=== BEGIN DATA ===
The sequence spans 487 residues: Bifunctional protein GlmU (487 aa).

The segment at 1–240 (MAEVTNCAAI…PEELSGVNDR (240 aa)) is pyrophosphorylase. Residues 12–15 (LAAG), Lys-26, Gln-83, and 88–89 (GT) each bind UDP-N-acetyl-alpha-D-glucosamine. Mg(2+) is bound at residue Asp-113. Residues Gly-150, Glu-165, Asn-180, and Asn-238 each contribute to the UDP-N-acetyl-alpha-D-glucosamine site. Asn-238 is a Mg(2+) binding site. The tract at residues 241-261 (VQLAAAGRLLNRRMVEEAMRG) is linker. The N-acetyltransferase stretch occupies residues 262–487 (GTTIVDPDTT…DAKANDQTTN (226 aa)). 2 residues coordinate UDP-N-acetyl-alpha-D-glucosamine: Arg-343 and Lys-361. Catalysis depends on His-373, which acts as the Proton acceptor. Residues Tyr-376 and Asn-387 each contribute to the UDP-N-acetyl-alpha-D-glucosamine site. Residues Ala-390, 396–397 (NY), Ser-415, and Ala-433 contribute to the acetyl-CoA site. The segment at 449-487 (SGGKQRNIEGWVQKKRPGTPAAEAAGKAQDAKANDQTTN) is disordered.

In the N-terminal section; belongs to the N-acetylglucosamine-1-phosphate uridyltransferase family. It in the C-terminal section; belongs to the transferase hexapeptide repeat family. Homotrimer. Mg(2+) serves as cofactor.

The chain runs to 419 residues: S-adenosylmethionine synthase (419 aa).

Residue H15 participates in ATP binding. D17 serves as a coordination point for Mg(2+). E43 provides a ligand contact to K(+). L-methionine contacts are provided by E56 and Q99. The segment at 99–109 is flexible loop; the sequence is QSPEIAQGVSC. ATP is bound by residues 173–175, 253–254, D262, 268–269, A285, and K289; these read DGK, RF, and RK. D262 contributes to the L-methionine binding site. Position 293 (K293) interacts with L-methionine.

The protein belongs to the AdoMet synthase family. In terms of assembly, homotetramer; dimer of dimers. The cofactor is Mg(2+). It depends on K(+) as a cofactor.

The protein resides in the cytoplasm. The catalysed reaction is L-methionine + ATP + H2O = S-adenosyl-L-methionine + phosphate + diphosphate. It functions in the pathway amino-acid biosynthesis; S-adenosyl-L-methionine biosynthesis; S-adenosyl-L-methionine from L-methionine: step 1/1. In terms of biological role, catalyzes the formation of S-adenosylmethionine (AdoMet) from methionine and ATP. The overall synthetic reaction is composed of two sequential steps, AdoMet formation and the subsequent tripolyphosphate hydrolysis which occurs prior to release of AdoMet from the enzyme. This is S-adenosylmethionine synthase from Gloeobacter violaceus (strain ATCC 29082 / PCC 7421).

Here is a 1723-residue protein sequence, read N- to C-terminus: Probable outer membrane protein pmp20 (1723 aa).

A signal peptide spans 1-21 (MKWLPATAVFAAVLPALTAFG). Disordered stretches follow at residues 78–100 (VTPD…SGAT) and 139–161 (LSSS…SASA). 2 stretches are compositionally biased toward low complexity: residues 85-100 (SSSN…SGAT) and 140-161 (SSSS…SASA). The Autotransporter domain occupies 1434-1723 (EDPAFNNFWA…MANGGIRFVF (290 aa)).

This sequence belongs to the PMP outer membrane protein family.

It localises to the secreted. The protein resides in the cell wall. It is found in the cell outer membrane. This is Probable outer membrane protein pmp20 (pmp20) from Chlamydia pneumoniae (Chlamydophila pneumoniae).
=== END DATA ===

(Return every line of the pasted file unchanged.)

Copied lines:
The sequence spans 487 residues: Bifunctional protein GlmU (487 aa).

The segment at 1–240 (MAEVTNCAAI…PEELSGVNDR (240 aa)) is pyrophosphorylase. Residues 12–15 (LAAG), Lys-26, Gln-83, and 88–89 (GT) each bind UDP-N-acetyl-alpha-D-glucosamine. Mg(2+) is bound at residue Asp-113. Residues Gly-150, Glu-165, Asn-180, and Asn-238 each contribute to the UDP-N-acetyl-alpha-D-glucosamine site. Asn-238 is a Mg(2+) binding site. The tract at residues 241-261 (VQLAAAGRLLNRRMVEEAMRG) is linker. The N-acetyltransferase stretch occupies residues 262–487 (GTTIVDPDTT…DAKANDQTTN (226 aa)). 2 residues coordinate UDP-N-acetyl-alpha-D-glucosamine: Arg-343 and Lys-361. Catalysis depends on His-373, which acts as the Proton acceptor. Residues Tyr-376 and Asn-387 each contribute to the UDP-N-acetyl-alpha-D-glucosamine site. Residues Ala-390, 396–397 (NY), Ser-415, and Ala-433 contribute to the acetyl-CoA site. The segment at 449-487 (SGGKQRNIEGWVQKKRPGTPAAEAAGKAQDAKANDQTTN) is disordered.

In the N-terminal section; belongs to the N-acetylglucosamine-1-phosphate uridyltransferase family. It in the C-terminal section; belongs to the transferase hexapeptide repeat family. Homotrimer. Mg(2+) serves as cofactor.

The chain runs to 419 residues: S-adenosylmethionine synthase (419 aa).

Residue H15 participates in ATP binding. D17 serves as a coordination point for Mg(2+). E43 provides a ligand contact to K(+). L-methionine contacts are provided by E56 and Q99. The segment at 99–109 is flexible loop; the sequence is QSPEIAQGVSC. ATP is bound by residues 173–175, 253–254, D262, 268–269, A285, and K289; these read DGK, RF, and RK. D262 contributes to the L-methionine binding site. Position 293 (K293) interacts with L-methionine.

The protein belongs to the AdoMet synthase family. In terms of assembly, homotetramer; dimer of dimers. The cofactor is Mg(2+). It depends on K(+) as a cofactor.

The protein resides in the cytoplasm. The catalysed reaction is L-methionine + ATP + H2O = S-adenosyl-L-methionine + phosphate + diphosphate. It functions in the pathway amino-acid biosynthesis; S-adenosyl-L-methionine biosynthesis; S-adenosyl-L-methionine from L-methionine: step 1/1. In terms of biological role, catalyzes the formation of S-adenosylmethionine (AdoMet) from methionine and ATP. The overall synthetic reaction is composed of two sequential steps, AdoMet formation and the subsequent tripolyphosphate hydrolysis which occurs prior to release of AdoMet from the enzyme. This is S-adenosylmethionine synthase from Gloeobacter violaceus (strain ATCC 29082 / PCC 7421).

Here is a 1723-residue protein sequence, read N- to C-terminus: Probable outer membrane protein pmp20 (1723 aa).

A signal peptide spans 1-21 (MKWLPATAVFAAVLPALTAFG). Disordered stretches follow at residues 78–100 (VTPD…SGAT) and 139–161 (LSSS…SASA). 2 stretches are compositionally biased toward low complexity: residues 85-100 (SSSN…SGAT) and 140-161 (SSSS…SASA). The Autotransporter domain occupies 1434-1723 (EDPAFNNFWA…MANGGIRFVF (290 aa)).

This sequence belongs to the PMP outer membrane protein family.

It localises to the secreted. The protein resides in the cell wall. It is found in the cell outer membrane. This is Probable outer membrane protein pmp20 (pmp20) from Chlamydia pneumoniae (Chlamydophila pneumoniae).